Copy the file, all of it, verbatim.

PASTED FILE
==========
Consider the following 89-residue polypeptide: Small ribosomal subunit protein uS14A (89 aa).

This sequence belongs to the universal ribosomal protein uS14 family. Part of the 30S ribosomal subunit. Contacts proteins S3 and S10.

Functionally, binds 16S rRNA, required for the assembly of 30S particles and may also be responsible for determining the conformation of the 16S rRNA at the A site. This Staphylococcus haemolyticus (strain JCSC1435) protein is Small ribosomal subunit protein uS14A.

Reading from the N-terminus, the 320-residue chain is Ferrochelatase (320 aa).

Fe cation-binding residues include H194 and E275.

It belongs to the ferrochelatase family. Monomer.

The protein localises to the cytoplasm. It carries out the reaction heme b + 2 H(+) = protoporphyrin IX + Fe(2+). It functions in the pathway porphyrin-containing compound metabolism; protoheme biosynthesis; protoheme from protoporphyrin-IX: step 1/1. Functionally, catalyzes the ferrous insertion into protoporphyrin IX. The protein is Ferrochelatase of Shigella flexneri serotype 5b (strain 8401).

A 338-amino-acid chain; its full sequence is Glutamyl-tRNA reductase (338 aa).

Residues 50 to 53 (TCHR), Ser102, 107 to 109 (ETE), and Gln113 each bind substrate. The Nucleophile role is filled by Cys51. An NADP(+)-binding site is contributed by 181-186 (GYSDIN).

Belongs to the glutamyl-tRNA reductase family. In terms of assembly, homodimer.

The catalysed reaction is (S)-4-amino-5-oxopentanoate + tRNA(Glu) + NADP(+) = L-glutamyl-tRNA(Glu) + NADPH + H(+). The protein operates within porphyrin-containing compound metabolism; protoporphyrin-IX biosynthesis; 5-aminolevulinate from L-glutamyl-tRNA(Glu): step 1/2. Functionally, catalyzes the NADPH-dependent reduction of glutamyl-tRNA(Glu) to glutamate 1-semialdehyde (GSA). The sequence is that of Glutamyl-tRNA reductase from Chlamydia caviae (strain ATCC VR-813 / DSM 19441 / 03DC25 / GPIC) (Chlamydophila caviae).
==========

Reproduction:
Consider the following 89-residue polypeptide: Small ribosomal subunit protein uS14A (89 aa).

This sequence belongs to the universal ribosomal protein uS14 family. Part of the 30S ribosomal subunit. Contacts proteins S3 and S10.

Functionally, binds 16S rRNA, required for the assembly of 30S particles and may also be responsible for determining the conformation of the 16S rRNA at the A site. This Staphylococcus haemolyticus (strain JCSC1435) protein is Small ribosomal subunit protein uS14A.

Reading from the N-terminus, the 320-residue chain is Ferrochelatase (320 aa).

Fe cation-binding residues include H194 and E275.

It belongs to the ferrochelatase family. Monomer.

The protein localises to the cytoplasm. It carries out the reaction heme b + 2 H(+) = protoporphyrin IX + Fe(2+). It functions in the pathway porphyrin-containing compound metabolism; protoheme biosynthesis; protoheme from protoporphyrin-IX: step 1/1. Functionally, catalyzes the ferrous insertion into protoporphyrin IX. The protein is Ferrochelatase of Shigella flexneri serotype 5b (strain 8401).

A 338-amino-acid chain; its full sequence is Glutamyl-tRNA reductase (338 aa).

Residues 50 to 53 (TCHR), Ser102, 107 to 109 (ETE), and Gln113 each bind substrate. The Nucleophile role is filled by Cys51. An NADP(+)-binding site is contributed by 181-186 (GYSDIN).

Belongs to the glutamyl-tRNA reductase family. In terms of assembly, homodimer.

The catalysed reaction is (S)-4-amino-5-oxopentanoate + tRNA(Glu) + NADP(+) = L-glutamyl-tRNA(Glu) + NADPH + H(+). The protein operates within porphyrin-containing compound metabolism; protoporphyrin-IX biosynthesis; 5-aminolevulinate from L-glutamyl-tRNA(Glu): step 1/2. Functionally, catalyzes the NADPH-dependent reduction of glutamyl-tRNA(Glu) to glutamate 1-semialdehyde (GSA). The sequence is that of Glutamyl-tRNA reductase from Chlamydia caviae (strain ATCC VR-813 / DSM 19441 / 03DC25 / GPIC) (Chlamydophila caviae).